A Cutout Effect with Photoshop or Photoshop Elements

I've seen this effect a lot lately in ads for Old Navy stores, the new iPods, various websites and some scrapbook pages. It's an effective way to make an image really stand out, and the best thing is that it's really easy to do.

Start with the image you want to cut out. A photo with a definite subject is usually best, and action shots are especially effective.

For the Fall Festival ad I created, I'm using a photo of this boy bobbing for apples - it's as close to an action shot I could find on short notice.

Make a selection around the subject

I used the magnetic lasso for my initial selection, and cleaned it up with the freehand lasso once the initial selection was made.

You could use whichever tool you feel the most comfortable with - if you choose to use the Extract tool, though, be sure to duplicate the Background layer first.

When your selection is made, run the "Layer from Selection" action (available in the Handy Actions action pack in the graffishop) to put the selected part on its own layer. You could also press [Ctrl]/ [Cmd]+[J] to do the same trick.

You should now have your subject on its own layer.

[Ctrl]/[Cmd]+ Click the subject's thumbnail in the layers palette to put a new selection around it, and expand this selection by clicking Selection>Modify>Expand and entering an appropriate number, based on the size of your image.

This will create the white border around the cutout - I chose 5 pixels for the mid-sized image I started with.

Create a new layer, move it beneath the isolated subject layer, and with the selection still active, fill it with white:

[Ctrl]+Click the white-filled layer and the isolated subject layer, and from the Layer palette flyout menu, choose Merge Linked (or press [Ctrl]+[E]). This puts the white outline and the subject on the same layer.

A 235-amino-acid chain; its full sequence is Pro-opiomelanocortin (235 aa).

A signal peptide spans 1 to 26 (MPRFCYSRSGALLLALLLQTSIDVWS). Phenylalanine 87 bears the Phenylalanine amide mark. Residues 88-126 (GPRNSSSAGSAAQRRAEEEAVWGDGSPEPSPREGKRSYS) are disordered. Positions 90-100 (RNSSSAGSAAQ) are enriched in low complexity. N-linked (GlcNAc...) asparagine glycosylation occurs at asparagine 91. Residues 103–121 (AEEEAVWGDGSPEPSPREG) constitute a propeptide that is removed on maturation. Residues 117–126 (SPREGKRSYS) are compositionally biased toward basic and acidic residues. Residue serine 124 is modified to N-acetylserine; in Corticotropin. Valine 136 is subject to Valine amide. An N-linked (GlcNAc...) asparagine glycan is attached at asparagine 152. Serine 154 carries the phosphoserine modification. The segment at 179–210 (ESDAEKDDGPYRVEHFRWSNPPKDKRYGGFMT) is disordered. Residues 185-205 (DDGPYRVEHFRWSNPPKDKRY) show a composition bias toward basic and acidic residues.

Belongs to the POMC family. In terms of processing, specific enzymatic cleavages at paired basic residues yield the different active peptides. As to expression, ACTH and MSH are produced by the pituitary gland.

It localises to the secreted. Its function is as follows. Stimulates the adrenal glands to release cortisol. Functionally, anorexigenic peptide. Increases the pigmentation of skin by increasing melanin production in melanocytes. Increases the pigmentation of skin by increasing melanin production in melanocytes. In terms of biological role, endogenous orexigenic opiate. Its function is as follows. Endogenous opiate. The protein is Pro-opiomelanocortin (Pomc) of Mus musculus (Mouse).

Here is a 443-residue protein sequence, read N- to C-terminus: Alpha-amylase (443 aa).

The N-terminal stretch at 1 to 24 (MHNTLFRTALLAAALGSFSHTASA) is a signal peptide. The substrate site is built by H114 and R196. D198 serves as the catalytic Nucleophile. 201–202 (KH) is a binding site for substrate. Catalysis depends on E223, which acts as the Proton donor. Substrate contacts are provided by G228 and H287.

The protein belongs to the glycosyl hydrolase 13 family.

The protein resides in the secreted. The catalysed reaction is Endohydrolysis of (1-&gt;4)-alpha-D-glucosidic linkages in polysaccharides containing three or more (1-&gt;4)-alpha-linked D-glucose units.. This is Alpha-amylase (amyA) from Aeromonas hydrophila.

Now [Ctrl]+Click the subject layer's thumbnail again to make yet another selection around it.

Create a new layer, move it beneath the subject layer, and with the selection still active, fill it with black.

Deselect ([Ctrl]+[D]), and run a Gaussian Blur filter (Filters>Blur>Gaussian Blur)to "fuzzy up" the harsh edge. This will be your drop shadow, so make it as blurry as you'd like:

Change the blend mode of this layer to Multiply, and adjust the opacity to 75% ~ 80% or so.

I like this method for creating drop shadows better than using a standard Layer Style because it allows much more flexibility in adjustment, especially in Elements, as you'll see next.

Move this layer slightly down and to the right with the Move tool (press [V]) to create the shadow effect - now you can tweak the opacity, blur, grain and just about everything about this layer much easier than messing around with the limited options of the layer style:

To finish up the poster, I simply filled the background with a solid color and added my text, as shown in the splash thumbnail at the beginning of this article.

You could easily drag this "cutout" into another document (such as a scrap page layout) or add a texture or other images to the background.

It's also pretty easy to animate, like they do in the Old Navy ads, with a "Sketch" background and a moving subject.

Tutorial Listing